So Spritz Can Help You Read Faster. Big Whoop.

by Troy Farah on March 7, 2014

in Feat., Nil., OPslashED, Soc.

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Wow! Reading! (via)

At the risk of sounding like a Luddite, fuck Spritz. The “insane” new app that will let you read faster sure sounds nifty, promising to let you finish a novel in under 90 minutes. It works by throwing the words, one by one, in front of your eyes so that you can comprehend text far quicker, jumping from average of 220 words per minute to 350wpm to even 1000wpm. You save so many precious seconds by not having to move your eyes to read and according to the app creators, reading comprehension actually improves.

And Spritz does work, at least judging from the sample gifs provided. But it completely derails every reason I have for reading in the first place. So who really cares?

Cynic, much? Yeah, I’m only one person and my preferred way to read is not the end-all, be-all. Spritz seems to offer an ingenious solution to a modern-day problem: no one has time to read. Every intellectual person I know used to read at least a book a week, in those days before broadband. Nowadays, most friends I talk to bemoan the fact that they have no time to read at all and for many, including myself, it can take entire seasons to get through a single novel.

With such a time-crunch, wouldn’t it be great if we could suddenly read faster and catch up on everything? There are so many great novels I’ve never had the patience or time for, but FOMO keeps me wondering. Now I can crack through Dostoevsky, Tolstoy, Joyce and more in mere hours, not months! I could get through an entire encyclopedia! Think how much I could learn!

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How Spritz “works” (via)

But honestly, this seems like a poor way to fix such a problem, because quick comprehension is not the same as deep comprehension. Taking my time getting through a book is the point. I take notes in the margins, reading slowly and then rereading the last few pages again. I love authors that are confusing at first, like T.S. Eliot or Kafka, writers that require you to read and reread something in order to understand it.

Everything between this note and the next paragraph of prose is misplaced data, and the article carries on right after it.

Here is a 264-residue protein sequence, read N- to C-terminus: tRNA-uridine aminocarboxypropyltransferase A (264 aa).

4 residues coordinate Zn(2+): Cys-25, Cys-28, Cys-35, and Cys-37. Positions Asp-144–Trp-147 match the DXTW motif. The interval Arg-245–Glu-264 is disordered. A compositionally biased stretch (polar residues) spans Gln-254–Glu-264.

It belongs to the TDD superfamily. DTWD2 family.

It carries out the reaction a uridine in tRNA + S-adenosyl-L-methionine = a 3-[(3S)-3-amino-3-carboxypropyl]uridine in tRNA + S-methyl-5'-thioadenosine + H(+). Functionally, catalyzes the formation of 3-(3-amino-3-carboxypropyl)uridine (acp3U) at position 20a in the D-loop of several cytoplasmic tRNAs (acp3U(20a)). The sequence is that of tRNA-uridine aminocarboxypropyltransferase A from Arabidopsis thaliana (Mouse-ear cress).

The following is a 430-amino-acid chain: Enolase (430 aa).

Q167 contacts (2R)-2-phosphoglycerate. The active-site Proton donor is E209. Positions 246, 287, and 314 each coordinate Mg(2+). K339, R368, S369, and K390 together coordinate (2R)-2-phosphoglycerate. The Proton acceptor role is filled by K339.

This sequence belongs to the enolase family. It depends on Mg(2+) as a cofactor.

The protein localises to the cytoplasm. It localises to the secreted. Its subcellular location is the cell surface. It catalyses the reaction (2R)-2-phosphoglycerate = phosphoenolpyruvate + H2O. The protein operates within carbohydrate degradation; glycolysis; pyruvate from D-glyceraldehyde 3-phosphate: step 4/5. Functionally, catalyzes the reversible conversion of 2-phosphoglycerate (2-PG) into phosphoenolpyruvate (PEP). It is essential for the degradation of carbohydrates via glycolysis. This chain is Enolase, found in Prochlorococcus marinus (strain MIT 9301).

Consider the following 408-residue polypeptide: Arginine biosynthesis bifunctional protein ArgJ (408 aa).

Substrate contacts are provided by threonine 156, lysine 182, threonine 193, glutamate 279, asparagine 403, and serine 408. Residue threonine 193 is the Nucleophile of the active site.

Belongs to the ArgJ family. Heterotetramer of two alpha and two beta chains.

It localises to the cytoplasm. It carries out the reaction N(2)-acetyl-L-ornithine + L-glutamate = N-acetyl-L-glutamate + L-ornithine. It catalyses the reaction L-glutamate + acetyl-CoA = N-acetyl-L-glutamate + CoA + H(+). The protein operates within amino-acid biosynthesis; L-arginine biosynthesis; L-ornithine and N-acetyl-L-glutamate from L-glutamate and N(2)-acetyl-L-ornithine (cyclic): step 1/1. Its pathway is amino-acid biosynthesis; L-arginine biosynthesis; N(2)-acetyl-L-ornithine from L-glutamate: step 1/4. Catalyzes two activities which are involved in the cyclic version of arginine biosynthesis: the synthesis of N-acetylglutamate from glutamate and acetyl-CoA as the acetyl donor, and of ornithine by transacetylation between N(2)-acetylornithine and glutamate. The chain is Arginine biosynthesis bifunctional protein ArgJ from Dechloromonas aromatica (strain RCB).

Take this quote from Blood Meridian by Cormac McCarthy:

 

A legion of horribles, hundreds in number, half naked or clad in costumes attic or biblical or wardrobed out of a fevered dream with the skins of animals and silk finery and pieces of uniform still tracked with the blood of prior owners, coats of slain dragoons, frogged and braided cavalry jackets, one in a stovepipe hat and one with an umbrella and one in white stockings and a bloodstained weddingveil and some in headgear of cranefeathers or rawhide helmets that bore the horns of bull or buffalo and one in a pigeontailed coat worn backwards and otherwise naked and one in the armor of a spanish conquistador, the breastplate and pauldrons deeply dented with old blows of mace or saber done in another country by men whose very bones were dust and many with their braids spliced up with the hair of other beasts until they trailed upon the ground and their horses’ ears and tails worked with bits of brightly colored cloth and one whose horse’s whole head was painted crimson red and all the horsemen’s faces gaudy and grotesque with daubings like a company of mounted clowns, death hilarious, all howling in a barbarous tongue and riding down upon them like a horde from a hell more horrible yet than the brimstone land of Christian reckoning, screeching and yammering and clothed in smoke like those vaporous beings in regions beyond right knowing where the eye wanders and the lip jerks and drools.”

 

At first glance, that paragraph looks overwhelming. There are few, if any, breaks and barely any punctuation in this monstrous runon. The tendency is to read it quickly, but the sparse language is drowned in bizarre words you’re sort of familiar with, but rarely encounter reading, so you trip up often. You get lost in this maze, having to start over and then keep repeating the process until you can fully take in the entire piece. It’s a lot like a mural — Picasso’s Guernica, for example — you have to look at each individual scene of violence before you can see the entire battlefield.